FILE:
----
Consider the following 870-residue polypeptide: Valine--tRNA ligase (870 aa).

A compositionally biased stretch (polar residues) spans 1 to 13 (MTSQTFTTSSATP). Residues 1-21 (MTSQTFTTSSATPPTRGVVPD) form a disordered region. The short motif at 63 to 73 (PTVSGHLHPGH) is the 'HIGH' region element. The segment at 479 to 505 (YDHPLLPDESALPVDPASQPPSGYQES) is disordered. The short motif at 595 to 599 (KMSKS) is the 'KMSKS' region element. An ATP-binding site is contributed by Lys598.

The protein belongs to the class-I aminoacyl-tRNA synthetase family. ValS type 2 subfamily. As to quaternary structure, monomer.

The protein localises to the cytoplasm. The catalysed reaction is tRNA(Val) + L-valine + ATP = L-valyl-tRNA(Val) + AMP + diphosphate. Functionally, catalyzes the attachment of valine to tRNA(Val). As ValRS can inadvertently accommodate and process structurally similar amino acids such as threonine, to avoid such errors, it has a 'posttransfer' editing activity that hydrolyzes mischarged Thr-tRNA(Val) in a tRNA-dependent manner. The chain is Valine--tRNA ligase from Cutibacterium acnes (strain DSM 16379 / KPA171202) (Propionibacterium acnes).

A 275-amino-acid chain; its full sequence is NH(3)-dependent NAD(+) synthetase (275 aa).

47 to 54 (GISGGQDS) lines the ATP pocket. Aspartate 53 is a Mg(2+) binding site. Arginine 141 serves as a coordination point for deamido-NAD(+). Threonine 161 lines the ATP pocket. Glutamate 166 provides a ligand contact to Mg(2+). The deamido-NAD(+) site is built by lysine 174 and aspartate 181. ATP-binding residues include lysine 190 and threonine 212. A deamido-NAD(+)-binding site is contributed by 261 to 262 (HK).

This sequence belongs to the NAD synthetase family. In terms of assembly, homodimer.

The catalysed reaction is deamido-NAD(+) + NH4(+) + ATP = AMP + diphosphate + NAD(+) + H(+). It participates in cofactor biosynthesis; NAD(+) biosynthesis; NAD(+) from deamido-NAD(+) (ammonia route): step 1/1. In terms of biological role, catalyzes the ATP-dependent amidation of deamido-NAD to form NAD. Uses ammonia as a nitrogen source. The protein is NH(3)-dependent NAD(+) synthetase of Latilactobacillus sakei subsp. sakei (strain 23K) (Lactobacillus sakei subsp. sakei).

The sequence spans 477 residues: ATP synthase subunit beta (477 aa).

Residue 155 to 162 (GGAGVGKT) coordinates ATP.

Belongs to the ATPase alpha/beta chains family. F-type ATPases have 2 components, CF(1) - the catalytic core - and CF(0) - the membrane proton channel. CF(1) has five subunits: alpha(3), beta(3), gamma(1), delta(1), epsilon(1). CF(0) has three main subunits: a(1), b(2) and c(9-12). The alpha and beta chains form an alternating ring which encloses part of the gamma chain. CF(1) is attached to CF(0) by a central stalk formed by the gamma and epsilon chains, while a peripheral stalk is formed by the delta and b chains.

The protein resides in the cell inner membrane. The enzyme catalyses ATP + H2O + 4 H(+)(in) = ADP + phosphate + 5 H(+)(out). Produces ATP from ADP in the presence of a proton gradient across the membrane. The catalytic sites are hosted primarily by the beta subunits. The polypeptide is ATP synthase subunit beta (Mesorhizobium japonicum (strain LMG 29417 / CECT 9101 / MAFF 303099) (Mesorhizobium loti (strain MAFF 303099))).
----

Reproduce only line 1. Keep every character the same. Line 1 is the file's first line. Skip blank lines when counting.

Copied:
Consider the following 870-residue polypeptide: Valine--tRNA ligase (870 aa).